The problem with Iowa


Two political stories caught our eye over the weekend: First, Hillary Clinton thinks James Comey, along with the Russians, queered her election. Second, Democrats are rethinking the Iowa Caucuses as they always do, but this time they might think harder. You cannot talk about presidential politics, including a Clinton post-mortem, outside an Iowa context. We do not exaggerate, unfortunately.

James Comey did not beat Hillary Clinton. He is the FBI director, not Donald Trump.

Hillary Clinton beat Hillary Clinton. Hear it, once and for all.

She did not ask Iowa for its vote. If a Democrat can’t win Iowa, she can’t win the nation. Win Iowa, you are likely to win Wisconsin and Ohio. Ask John Kerry. Or Barack Obama. One lost, one won. Kerry did not pay as much attention to Iowa as Obama did.

Hillary Clinton did not campaign in Storm Lake despite its lode of Latinos, many of whom are registered to vote, and its college students. She didn’t campaign hardly anywhere in Iowa. She thought she had us.

She never asked us for our vote. It boils down to retail politics.

Trump did. He had surrogates everywhere in Iowa. Branstad. King. Grassley. That’s enough. The Democrats had who?

Which brings us to our second point:

We used to be zealous in guarding the Iowa Caucuses. No more. We may be better off without them. They have corrupted Iowa politics — our cleanliness was our godliness in guarding the integrity of the caucuses for the rest of the nation — and nobody believes in our integrity anymore. A former state senator is in jail for graft related to the caucuses. The Iowa Straw Poll turned into a cash bath at Iowa State University that has permanently soiled the state Republican Party. It has eroded the Iowa Democratic Party from the inside as all the cash is funneled to prop up a tired-out status quo that has lost touch with working voters. Jimmy Carter and Barack Obama are the two successful Iowa candidates. The Republican caucuses have produced clowns like Mike Huckabee or kooks like Pat Robertson.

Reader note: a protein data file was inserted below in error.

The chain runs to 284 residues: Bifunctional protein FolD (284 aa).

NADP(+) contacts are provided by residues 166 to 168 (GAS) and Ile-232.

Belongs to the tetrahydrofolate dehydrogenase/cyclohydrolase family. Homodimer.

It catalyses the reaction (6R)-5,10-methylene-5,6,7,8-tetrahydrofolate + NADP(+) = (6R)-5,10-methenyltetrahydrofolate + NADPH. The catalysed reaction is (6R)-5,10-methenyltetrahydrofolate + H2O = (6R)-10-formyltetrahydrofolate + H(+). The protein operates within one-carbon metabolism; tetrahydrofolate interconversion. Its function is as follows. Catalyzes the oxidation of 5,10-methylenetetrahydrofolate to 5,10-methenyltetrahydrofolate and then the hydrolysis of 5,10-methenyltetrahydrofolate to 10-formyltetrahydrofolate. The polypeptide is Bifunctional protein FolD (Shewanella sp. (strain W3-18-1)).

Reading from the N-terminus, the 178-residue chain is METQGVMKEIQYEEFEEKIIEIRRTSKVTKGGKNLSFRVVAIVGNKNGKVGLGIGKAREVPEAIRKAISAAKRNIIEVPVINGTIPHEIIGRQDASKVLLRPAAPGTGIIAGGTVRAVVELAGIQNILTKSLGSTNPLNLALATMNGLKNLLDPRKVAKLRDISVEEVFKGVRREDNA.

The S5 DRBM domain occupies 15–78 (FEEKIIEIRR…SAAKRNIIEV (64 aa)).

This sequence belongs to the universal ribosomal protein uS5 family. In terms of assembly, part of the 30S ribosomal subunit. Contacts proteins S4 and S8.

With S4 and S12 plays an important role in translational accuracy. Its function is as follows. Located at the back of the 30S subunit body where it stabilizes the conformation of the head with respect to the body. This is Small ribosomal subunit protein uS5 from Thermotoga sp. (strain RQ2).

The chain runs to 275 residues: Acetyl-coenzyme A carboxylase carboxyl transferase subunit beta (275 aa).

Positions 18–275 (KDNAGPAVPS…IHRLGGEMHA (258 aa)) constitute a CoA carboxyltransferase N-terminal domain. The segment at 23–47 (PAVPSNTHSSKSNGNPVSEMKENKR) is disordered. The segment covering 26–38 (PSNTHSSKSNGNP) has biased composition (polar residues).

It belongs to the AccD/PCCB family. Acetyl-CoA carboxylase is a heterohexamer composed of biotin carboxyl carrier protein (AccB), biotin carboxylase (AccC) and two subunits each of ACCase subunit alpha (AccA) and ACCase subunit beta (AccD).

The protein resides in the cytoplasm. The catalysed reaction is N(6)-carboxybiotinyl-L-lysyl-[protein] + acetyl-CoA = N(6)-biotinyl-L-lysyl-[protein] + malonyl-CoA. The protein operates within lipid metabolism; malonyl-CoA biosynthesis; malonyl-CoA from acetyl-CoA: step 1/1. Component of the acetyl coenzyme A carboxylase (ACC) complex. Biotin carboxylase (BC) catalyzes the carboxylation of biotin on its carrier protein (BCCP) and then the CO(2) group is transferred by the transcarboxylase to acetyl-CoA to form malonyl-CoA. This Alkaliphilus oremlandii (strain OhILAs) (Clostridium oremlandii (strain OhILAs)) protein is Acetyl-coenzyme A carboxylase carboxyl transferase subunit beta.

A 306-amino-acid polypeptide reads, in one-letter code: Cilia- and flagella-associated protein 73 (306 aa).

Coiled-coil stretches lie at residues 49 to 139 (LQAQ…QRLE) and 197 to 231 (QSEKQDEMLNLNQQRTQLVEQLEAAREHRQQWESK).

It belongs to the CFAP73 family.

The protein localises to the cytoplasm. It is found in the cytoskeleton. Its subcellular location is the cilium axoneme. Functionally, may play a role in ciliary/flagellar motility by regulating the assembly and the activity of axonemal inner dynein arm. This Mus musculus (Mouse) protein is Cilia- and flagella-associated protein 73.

Meantime, our politics is destructive and coarse.

The legislature is driving the state into the ditch in the absence of a two-party system. Steve King is driven by the machine to ratchet up his vitriol. The airwaves are saturated with untraceable lies and malice. Nobody in control wants to admit that the flood of money seeking to buy support is the problem because they are devouring the money.

If we were the 38th primary state, maybe our politics could return to some semblance of civility. Maybe we would read more carefully if the din of the blather were not in our ears. Maybe we could be more discerning and rational if the circus were not throwing us cotton candy.

Who can honestly say that Iowa is a deliberative and thoughtful process anymore?

Time was when you could sit down with John Glenn and have a serious conversation in someone’s living room on Seneca Street. Gary Hart would ask if you had read his book — not unless it has pictures, senator. Howard Baker would invite you to watch him shave at the Super 8. And he would tell you what he thought of Richard Nixon. Then we would all sit down in that living room on Seneca Street on a February night and someone would serve coffee and we would talk about watching Howard Baker shave. And then after having talked with him for a half hour, we might be inclined to caucus for him. It was lovely.

But it’s not that way anymore. It’s campaign by airport rally. It’s saturate the airwaves. It’s pay off elected officials to keep them out of competing campaigns. It’s ugly, it’s dishonest, it’s unbecoming of Iowa and, most important, it normally does not select a winner. It winnows the field to three or four or not at all, as we just witnessed. It did not show who had the best turnout apparatus — nobody thought Trump had one until he was elected president. So it has become a façade for something else. That something else is power and money.

Clinton had both. She thought she could buy Iowa by trashing Trump over the airwaves. She did not campaign here. Kaine did not campaign here. There was nobody. That’s why she lost. The alternative, Bernie Sanders, probably would not have won Iowa, either, and certainly not the White House. He could not beat Hillary Clinton, after all, not even in Iowa. He tied her.

The money kept other winning candidates out. That’s the problem with Iowa. Then one day Hillary Clinton looks back and says: I had the power, the money and the organization, but the FBI and the Russians beat me. It could not have been that Iowa was the problem. But it was.